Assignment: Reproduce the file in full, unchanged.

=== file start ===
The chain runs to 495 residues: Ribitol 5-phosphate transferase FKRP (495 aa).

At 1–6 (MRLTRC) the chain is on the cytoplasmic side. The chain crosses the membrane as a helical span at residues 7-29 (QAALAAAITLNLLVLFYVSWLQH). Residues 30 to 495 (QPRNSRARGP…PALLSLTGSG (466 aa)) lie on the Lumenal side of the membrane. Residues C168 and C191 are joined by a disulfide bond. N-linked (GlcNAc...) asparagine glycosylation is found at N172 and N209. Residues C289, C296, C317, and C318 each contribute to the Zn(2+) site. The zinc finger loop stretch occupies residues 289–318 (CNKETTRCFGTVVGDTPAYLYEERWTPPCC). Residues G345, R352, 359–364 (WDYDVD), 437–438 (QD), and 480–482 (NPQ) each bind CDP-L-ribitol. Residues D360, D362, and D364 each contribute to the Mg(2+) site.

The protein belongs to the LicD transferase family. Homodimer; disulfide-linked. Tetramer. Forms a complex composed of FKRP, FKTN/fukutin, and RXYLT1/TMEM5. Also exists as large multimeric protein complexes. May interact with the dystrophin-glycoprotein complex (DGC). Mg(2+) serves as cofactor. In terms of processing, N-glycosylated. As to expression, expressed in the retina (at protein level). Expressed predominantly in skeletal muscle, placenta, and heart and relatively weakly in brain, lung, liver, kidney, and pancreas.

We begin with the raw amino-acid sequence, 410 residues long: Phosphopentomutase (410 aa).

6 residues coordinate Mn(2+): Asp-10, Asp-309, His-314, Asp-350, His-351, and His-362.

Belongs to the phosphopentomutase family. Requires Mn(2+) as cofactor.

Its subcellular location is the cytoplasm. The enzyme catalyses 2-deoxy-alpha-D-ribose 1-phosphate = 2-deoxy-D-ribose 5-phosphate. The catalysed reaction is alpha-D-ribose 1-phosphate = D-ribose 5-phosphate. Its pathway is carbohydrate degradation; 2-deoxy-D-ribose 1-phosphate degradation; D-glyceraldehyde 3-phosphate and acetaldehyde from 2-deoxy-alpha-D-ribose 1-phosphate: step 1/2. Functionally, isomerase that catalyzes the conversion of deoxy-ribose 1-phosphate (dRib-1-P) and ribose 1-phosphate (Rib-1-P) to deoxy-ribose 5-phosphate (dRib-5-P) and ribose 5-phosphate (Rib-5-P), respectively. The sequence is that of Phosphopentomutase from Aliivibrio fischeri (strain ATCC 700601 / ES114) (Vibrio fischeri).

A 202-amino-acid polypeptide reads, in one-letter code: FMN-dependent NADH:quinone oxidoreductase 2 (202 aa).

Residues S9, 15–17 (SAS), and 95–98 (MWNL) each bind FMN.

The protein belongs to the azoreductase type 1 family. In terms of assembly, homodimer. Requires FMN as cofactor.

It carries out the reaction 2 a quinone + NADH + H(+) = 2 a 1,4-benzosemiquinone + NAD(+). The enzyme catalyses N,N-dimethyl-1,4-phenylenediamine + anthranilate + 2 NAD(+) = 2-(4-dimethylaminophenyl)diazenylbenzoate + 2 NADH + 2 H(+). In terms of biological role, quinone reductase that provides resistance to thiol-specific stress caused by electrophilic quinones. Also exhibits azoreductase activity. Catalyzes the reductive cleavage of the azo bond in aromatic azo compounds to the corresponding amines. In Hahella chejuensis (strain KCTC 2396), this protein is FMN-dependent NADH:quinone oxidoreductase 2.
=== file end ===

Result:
The chain runs to 495 residues: Ribitol 5-phosphate transferase FKRP (495 aa).

At 1–6 (MRLTRC) the chain is on the cytoplasmic side. The chain crosses the membrane as a helical span at residues 7-29 (QAALAAAITLNLLVLFYVSWLQH). Residues 30 to 495 (QPRNSRARGP…PALLSLTGSG (466 aa)) lie on the Lumenal side of the membrane. Residues C168 and C191 are joined by a disulfide bond. N-linked (GlcNAc...) asparagine glycosylation is found at N172 and N209. Residues C289, C296, C317, and C318 each contribute to the Zn(2+) site. The zinc finger loop stretch occupies residues 289–318 (CNKETTRCFGTVVGDTPAYLYEERWTPPCC). Residues G345, R352, 359–364 (WDYDVD), 437–438 (QD), and 480–482 (NPQ) each bind CDP-L-ribitol. Residues D360, D362, and D364 each contribute to the Mg(2+) site.

The protein belongs to the LicD transferase family. Homodimer; disulfide-linked. Tetramer. Forms a complex composed of FKRP, FKTN/fukutin, and RXYLT1/TMEM5. Also exists as large multimeric protein complexes. May interact with the dystrophin-glycoprotein complex (DGC). Mg(2+) serves as cofactor. In terms of processing, N-glycosylated. As to expression, expressed in the retina (at protein level). Expressed predominantly in skeletal muscle, placenta, and heart and relatively weakly in brain, lung, liver, kidney, and pancreas.

We begin with the raw amino-acid sequence, 410 residues long: Phosphopentomutase (410 aa).

6 residues coordinate Mn(2+): Asp-10, Asp-309, His-314, Asp-350, His-351, and His-362.

Belongs to the phosphopentomutase family. Requires Mn(2+) as cofactor.

Its subcellular location is the cytoplasm. The enzyme catalyses 2-deoxy-alpha-D-ribose 1-phosphate = 2-deoxy-D-ribose 5-phosphate. The catalysed reaction is alpha-D-ribose 1-phosphate = D-ribose 5-phosphate. Its pathway is carbohydrate degradation; 2-deoxy-D-ribose 1-phosphate degradation; D-glyceraldehyde 3-phosphate and acetaldehyde from 2-deoxy-alpha-D-ribose 1-phosphate: step 1/2. Functionally, isomerase that catalyzes the conversion of deoxy-ribose 1-phosphate (dRib-1-P) and ribose 1-phosphate (Rib-1-P) to deoxy-ribose 5-phosphate (dRib-5-P) and ribose 5-phosphate (Rib-5-P), respectively. The sequence is that of Phosphopentomutase from Aliivibrio fischeri (strain ATCC 700601 / ES114) (Vibrio fischeri).

A 202-amino-acid polypeptide reads, in one-letter code: FMN-dependent NADH:quinone oxidoreductase 2 (202 aa).

Residues S9, 15–17 (SAS), and 95–98 (MWNL) each bind FMN.

The protein belongs to the azoreductase type 1 family. In terms of assembly, homodimer. Requires FMN as cofactor.

It carries out the reaction 2 a quinone + NADH + H(+) = 2 a 1,4-benzosemiquinone + NAD(+). The enzyme catalyses N,N-dimethyl-1,4-phenylenediamine + anthranilate + 2 NAD(+) = 2-(4-dimethylaminophenyl)diazenylbenzoate + 2 NADH + 2 H(+). In terms of biological role, quinone reductase that provides resistance to thiol-specific stress caused by electrophilic quinones. Also exhibits azoreductase activity. Catalyzes the reductive cleavage of the azo bond in aromatic azo compounds to the corresponding amines. In Hahella chejuensis (strain KCTC 2396), this protein is FMN-dependent NADH:quinone oxidoreductase 2.